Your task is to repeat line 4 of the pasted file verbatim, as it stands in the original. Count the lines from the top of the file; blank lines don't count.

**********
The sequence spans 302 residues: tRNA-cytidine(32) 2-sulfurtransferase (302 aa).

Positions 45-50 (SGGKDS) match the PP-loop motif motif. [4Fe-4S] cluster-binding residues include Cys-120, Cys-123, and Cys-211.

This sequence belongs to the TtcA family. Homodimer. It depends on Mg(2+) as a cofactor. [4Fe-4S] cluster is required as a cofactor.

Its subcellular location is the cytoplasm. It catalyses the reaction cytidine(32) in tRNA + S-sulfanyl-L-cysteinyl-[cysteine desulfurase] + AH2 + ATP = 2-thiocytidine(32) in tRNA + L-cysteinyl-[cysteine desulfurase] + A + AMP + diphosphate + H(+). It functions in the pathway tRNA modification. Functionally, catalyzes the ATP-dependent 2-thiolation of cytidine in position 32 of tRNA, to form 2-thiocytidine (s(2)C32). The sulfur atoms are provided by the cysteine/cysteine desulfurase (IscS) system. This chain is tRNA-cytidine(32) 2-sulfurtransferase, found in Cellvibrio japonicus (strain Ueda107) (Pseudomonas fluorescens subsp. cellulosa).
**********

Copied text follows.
Its subcellular location is the cytoplasm. It catalyses the reaction cytidine(32) in tRNA + S-sulfanyl-L-cysteinyl-[cysteine desulfurase] + AH2 + ATP = 2-thiocytidine(32) in tRNA + L-cysteinyl-[cysteine desulfurase] + A + AMP + diphosphate + H(+). It functions in the pathway tRNA modification. Functionally, catalyzes the ATP-dependent 2-thiolation of cytidine in position 32 of tRNA, to form 2-thiocytidine (s(2)C32). The sulfur atoms are provided by the cysteine/cysteine desulfurase (IscS) system. This chain is tRNA-cytidine(32) 2-sulfurtransferase, found in Cellvibrio japonicus (strain Ueda107) (Pseudomonas fluorescens subsp. cellulosa).